Fall prevention in the elderly
can go a long way in ensuring better life expectancy, as fractures are far bigger issues in aging people, perhaps one of the biggest fears that seniors have to address in their daily lives. According to the National Council on Aging, one in three people who live at home over the age of 65 suffers a fall each year, and this number increases to one in two by the age of 80.
Fall-related injuries are often serious enough to result in hospitalization and even premature death; moreover, those who fall often face significant declines in mobility and independence.
Reducing the risks that might cause an accident should be priority one, so elderly citizens can adapt to their surroundings according to their abilities and disabilities. Various aspects are to be considered on the personal level, such as the person`s decreased balance over time. Housing and an overall assessment of the person`s health is also a key factor in determining what steps to follow in order to adapt the person and the immediate surroundings.
Some of the top recommendations are:
- Installing handrails in key spots (specially bathrooms and stairs )
- Properly lighting all home areas
- Having eyeglasses as prescribed
- Conveniently placing furniture for support
- Eating properly balanced foods for energy
- Wearing anti slip footwear
Doing balance-promoting activities such as Yoga or Tai-Chi can help a lot, also with concentration – not to mention that it helps with ligament and muscle strength, flexibility, and coordination. The use of walking canes or rollator walkers might be needed, and as time goes by, a wheelchair or a scooter. The graphic below shows the Dos and Don`ts for senior citizens on preventing falls.
Educative Guide: Preventing Falls
Muscle strength decreases with older age, which is another factor to consider. Inactivity leads to weakened muscles and conditions such as Arthritis, Parkinson`s and Osteoporosis promote stiff joints that make it even worse. It is necessary to do exercises in bed or outside, always following the physician`s guidance. In most assisted living facilities, villas or home care programs it is recommended to keep a schedule of physical activities and exercises, such as:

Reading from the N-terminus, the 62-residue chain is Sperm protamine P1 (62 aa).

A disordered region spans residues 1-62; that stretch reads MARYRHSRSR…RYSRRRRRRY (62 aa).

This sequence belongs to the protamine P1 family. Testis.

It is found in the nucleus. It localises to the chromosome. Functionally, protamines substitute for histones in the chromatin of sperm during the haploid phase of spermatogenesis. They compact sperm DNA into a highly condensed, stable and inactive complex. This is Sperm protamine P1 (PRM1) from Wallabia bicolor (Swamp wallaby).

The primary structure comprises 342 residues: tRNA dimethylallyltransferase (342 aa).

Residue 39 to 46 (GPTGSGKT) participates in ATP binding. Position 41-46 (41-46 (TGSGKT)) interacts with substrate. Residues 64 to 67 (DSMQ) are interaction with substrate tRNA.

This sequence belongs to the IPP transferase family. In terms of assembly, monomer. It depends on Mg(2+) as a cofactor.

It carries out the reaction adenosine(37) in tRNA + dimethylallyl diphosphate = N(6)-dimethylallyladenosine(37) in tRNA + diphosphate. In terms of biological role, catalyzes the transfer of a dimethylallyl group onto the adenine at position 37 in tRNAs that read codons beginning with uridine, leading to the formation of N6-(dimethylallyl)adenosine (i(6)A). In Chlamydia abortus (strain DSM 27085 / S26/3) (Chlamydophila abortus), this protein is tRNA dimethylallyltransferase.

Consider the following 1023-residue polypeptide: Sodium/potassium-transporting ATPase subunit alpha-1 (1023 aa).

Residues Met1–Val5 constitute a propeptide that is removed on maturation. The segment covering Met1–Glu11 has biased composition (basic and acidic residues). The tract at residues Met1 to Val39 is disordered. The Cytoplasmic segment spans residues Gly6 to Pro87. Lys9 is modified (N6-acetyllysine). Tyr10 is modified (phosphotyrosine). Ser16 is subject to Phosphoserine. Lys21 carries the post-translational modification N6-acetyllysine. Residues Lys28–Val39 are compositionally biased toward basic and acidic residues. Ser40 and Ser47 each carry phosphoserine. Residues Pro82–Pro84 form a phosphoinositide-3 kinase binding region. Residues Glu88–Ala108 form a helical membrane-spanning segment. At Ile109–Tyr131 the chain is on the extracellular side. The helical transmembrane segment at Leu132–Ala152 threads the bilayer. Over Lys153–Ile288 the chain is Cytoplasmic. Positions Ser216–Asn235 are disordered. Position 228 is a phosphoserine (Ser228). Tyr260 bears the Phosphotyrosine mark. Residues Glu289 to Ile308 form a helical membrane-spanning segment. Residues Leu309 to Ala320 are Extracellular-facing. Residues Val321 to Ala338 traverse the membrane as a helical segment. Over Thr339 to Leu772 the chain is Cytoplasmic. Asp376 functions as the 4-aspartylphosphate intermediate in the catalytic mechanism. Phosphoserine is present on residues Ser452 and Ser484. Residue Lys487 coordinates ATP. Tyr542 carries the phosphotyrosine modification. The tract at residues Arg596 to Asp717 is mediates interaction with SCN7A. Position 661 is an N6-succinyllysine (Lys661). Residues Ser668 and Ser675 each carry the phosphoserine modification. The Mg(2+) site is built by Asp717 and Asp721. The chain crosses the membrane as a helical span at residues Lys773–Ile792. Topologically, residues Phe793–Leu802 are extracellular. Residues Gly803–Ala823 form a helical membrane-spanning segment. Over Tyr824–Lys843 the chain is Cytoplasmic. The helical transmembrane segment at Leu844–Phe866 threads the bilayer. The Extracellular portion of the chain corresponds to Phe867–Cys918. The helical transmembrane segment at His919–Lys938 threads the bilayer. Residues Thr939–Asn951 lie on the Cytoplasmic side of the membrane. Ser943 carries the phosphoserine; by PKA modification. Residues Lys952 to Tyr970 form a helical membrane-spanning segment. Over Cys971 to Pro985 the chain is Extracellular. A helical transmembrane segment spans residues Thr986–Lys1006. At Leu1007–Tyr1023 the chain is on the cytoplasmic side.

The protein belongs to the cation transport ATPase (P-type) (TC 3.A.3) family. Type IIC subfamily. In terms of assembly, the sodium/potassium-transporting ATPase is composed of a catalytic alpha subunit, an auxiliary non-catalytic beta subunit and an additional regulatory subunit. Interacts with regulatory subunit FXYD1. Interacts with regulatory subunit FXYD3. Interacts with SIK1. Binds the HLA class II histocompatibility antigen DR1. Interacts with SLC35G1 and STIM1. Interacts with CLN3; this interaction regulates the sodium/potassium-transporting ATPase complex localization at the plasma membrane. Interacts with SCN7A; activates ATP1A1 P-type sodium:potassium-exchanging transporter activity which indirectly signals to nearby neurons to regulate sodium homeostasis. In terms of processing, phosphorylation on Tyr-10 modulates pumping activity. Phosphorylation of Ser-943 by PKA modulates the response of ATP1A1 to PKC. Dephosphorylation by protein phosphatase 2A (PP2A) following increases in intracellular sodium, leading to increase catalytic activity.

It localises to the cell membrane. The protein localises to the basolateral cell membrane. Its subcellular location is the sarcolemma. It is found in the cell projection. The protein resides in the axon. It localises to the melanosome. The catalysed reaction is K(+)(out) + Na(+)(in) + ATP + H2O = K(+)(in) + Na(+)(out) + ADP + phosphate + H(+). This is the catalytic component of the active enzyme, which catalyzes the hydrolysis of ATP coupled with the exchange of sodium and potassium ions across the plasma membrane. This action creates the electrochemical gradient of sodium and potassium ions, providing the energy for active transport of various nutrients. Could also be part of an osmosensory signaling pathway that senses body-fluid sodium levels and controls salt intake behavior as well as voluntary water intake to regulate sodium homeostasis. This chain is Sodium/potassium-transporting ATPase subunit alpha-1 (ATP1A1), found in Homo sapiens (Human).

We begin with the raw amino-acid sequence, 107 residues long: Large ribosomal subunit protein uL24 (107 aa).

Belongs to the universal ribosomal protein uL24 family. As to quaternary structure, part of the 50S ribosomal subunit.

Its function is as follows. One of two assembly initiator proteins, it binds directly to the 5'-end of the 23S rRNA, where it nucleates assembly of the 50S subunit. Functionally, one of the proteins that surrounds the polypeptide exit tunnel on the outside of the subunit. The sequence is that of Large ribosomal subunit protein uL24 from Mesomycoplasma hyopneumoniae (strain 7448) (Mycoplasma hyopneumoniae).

- Swimming Pool exercises
- Massage Therapy
- Tai Chi
Keeping the elderly active is the best way to increase mental, physical and spiritual health, as fears of falling will decline with balance and coordination improvement, giving them more peace of mind. While having a personal assistant is priceless, feeling that as a secondary need fosters more independence for those who can achieve a higher level through these activities. Another reason that might lead to falls in elderly or seniors is shortness of breath, which could be dealt with in most cases by quitting smoking, starting a physical activity program, and a new diet ( always follow your doctor`s instructions before starting any new diet or physical exercise program ).
Medication side effects can also be a reason for a fall due to dizziness. Always make sure of unwanted side effects to be prepared for it, and talk to the doctor about it.
Having a rail on the bed sides can avoid a rollover fall, and in some cases even a fall alarm can be effective so caregivers can act on time. Shoes and foot issues. Properly fitting, anti skid shoes are a must have for the elderly, specially those with calluses, corns and other foot-related issues that cause discomfort when walking. People with swollen feet must keep them high when sitting down.
Fall prevention in the elderly also involves sleep, and the triad of comfort, food and medication: having a good mattress adapted to the individual`s needs will allow for better sleep, same with the pillows. Some people with osteoporosis need a firm mattress, and memory foam ones are considered top choice among seniors. Pillows come in all sizes and shapes, hence the reason the Assisted Villas by GT offer its clients choice of six different types. Medication plays an important role because one of the side effects of certain meds is somnolence, which makes people get up from bed late at night. Alcohol is known to cause somnolence too, so it`s best to avoid it.
Bowel and bladder urgencies cause people to get up from bed quicker, so it is recommended to have a urinal or commode by the bedside. A lamp on the bed table helps avoid getting up. Several measures such as going to the bathroom before bedtime, keeping a good fibre-rich diet and having enough fluids to avoid constipation will result in less bowel or bladder urgencies. Another aspect to consider when planning fall prevention in the elderly is shelves and cabinets height and placement. Instead of standing on boxes or step ladders, try using a long reach grabber. Better yet, avoid using the higher cabinets as much as possible.
Living in a rush can only worsen the risk factor for seniors, so slowing down might actually become the most attractive option.